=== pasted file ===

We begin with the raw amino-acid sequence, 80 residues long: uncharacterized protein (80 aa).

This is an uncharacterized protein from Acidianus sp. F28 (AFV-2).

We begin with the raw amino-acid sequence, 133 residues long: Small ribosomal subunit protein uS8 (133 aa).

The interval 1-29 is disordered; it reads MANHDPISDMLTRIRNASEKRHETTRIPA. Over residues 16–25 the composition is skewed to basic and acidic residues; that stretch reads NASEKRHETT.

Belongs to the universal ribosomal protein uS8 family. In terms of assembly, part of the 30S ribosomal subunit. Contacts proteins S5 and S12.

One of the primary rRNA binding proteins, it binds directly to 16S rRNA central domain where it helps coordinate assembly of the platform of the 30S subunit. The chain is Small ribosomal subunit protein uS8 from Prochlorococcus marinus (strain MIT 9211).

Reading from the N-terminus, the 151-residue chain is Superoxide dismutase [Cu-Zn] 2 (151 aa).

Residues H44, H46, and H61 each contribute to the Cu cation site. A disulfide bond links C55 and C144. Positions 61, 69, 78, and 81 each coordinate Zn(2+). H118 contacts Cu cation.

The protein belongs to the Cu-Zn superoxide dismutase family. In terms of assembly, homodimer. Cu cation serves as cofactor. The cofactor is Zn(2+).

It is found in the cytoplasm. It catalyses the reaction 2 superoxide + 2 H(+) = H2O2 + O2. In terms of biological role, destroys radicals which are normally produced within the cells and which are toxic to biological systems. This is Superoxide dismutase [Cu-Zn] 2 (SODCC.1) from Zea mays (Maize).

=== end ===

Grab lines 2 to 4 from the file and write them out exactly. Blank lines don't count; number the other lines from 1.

This is an uncharacterized protein from Acidianus sp. F28 (AFV-2).

We begin with the raw amino-acid sequence, 133 residues long: Small ribosomal subunit protein uS8 (133 aa).

The interval 1-29 is disordered; it reads MANHDPISDMLTRIRNASEKRHETTRIPA. Over residues 16–25 the composition is skewed to basic and acidic residues; that stretch reads NASEKRHETT.